Abstract 13476: Selective Estrogen Receptor Modulator Retards Arterial Senescence and Atherosclerosis Through Restoration of Down-regulated Sirt-1 in Post-menopause Model Mouse
Background: Incidence of cardiovascular disease (CVD) increases with development of arterial senescence and atherosclerosis, which are accelerated after menopause in women. This study aims 1) to clarify the mechanism of which post-menopose facilitates arterial senescence and atherosclerosis, and 2) to develop optical treatment.
Methods and Results: Female Apolipoprotein E deficient (ApoE KO) mice underwent ovariectomy at 8 weeks old were used as post-menopausal model mice (PM). Age-matched female mice with sham operation were used as control (Ctr). We confirmed that serum estrogen concentration was significantly lower in PM than in Ctr. Twelve weeks after surgery, aortas were harvested to examine molecular biological analysis. Sirt-1 and the ratio of p-eNOS/eNOS protein expressions were significantly lower in PM than in Ctr. Ratio of senescence associated β galactosidase (SA-β Gal) positive cells and expressions of acetyl (Ac)-p53, p21, p16, and PAI-1 were significantly higher in PM than in Ctr. Aortic atherosclerotic lesions assessed by Oil Red O staining was significantly greater in PM than in Ctr. Sirt-1 overexpression retarded ovariectomy-induced arterial senescence. These results suggest that ovariectomy accelerates arterial senescence and atherosclerotic development through downregulation of Sirt-1. Next, we administrated selective estrogen receptor modulator (SERM) to PM mice. Sirt-1 and the ratio of p-eNOS/eNOS protein expression were significantly higher in SERM-treated PM mice than in untreated mice. Ratio of SA-β Gal positive cells, protein expressions of Ac-p53, p21, p16, and PAI-1, and aortic atherosclerotic lesions were significantly lower in SERM-treated PM mice than in untreated mice. The effect of SERM on arterial senescence and atherosclerosis was attenuated by administration of either L-NAME, eNOS inhibitor, or sirtinol, Sirt-1 inhibitor. In addition, L-NAME administration decreased Sirt-1 expression in SERM-treated PM mice, suggesting that SERM-induced eNOS activation upregulates Sirt-1.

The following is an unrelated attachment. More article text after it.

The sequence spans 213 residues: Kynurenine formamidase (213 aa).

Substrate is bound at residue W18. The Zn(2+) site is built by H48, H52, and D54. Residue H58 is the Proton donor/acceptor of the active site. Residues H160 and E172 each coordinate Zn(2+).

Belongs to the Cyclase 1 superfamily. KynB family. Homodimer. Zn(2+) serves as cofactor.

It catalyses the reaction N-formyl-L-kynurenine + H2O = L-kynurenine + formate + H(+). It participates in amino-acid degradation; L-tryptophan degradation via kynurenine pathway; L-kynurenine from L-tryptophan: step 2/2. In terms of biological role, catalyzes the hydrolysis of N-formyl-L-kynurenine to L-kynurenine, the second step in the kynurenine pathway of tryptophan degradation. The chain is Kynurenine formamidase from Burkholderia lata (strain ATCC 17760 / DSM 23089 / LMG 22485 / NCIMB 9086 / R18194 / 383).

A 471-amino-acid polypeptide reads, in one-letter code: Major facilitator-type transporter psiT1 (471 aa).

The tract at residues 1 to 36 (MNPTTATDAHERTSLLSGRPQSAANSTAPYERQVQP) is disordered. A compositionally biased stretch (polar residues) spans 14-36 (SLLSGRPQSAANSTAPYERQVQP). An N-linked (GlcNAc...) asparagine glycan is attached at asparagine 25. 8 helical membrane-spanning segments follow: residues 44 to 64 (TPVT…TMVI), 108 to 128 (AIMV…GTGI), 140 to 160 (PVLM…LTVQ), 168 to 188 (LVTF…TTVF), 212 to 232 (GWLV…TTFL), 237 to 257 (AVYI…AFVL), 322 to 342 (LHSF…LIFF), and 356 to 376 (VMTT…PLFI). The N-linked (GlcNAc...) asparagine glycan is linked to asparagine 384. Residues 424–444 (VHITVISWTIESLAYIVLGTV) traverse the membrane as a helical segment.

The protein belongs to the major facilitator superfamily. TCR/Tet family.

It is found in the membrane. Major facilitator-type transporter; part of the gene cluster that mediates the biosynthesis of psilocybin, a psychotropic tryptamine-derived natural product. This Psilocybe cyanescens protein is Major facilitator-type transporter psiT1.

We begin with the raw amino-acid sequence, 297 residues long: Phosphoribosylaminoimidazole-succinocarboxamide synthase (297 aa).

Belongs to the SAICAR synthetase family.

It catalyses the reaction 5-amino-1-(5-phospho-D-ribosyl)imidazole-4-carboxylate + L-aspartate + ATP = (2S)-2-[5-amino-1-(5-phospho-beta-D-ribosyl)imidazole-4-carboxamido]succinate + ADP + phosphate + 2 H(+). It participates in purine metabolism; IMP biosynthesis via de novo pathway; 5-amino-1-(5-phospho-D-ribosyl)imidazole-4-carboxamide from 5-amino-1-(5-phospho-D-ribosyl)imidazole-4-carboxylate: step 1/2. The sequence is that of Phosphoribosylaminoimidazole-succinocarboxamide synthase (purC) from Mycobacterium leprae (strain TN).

Conclusion: SERM retards development of arterial senescence and atherosclerosis by activation of eNOS and Sirt-1 in postmenopause mice.
Author Disclosures: T. Miyauchi: None. Y. Ikeda: None. Y. Akasaki: None. M. Iwabayashi: None. Y. Sasaki: None. M. Miyata: None. M. Ohishi: None.
- © 2014 by American Heart Association, Inc.